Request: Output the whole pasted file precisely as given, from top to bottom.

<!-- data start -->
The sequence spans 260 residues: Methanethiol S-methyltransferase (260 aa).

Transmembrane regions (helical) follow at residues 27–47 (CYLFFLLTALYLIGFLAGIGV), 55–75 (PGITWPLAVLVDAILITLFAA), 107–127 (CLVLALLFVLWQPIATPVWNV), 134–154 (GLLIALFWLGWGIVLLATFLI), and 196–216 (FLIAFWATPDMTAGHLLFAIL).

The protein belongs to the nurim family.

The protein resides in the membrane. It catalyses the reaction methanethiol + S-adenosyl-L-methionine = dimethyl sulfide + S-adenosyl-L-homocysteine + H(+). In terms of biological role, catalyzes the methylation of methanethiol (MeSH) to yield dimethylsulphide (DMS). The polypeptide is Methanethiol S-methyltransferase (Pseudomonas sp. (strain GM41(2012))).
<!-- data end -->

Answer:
The sequence spans 260 residues: Methanethiol S-methyltransferase (260 aa).

Transmembrane regions (helical) follow at residues 27–47 (CYLFFLLTALYLIGFLAGIGV), 55–75 (PGITWPLAVLVDAILITLFAA), 107–127 (CLVLALLFVLWQPIATPVWNV), 134–154 (GLLIALFWLGWGIVLLATFLI), and 196–216 (FLIAFWATPDMTAGHLLFAIL).

The protein belongs to the nurim family.

The protein resides in the membrane. It catalyses the reaction methanethiol + S-adenosyl-L-methionine = dimethyl sulfide + S-adenosyl-L-homocysteine + H(+). In terms of biological role, catalyzes the methylation of methanethiol (MeSH) to yield dimethylsulphide (DMS). The polypeptide is Methanethiol S-methyltransferase (Pseudomonas sp. (strain GM41(2012))).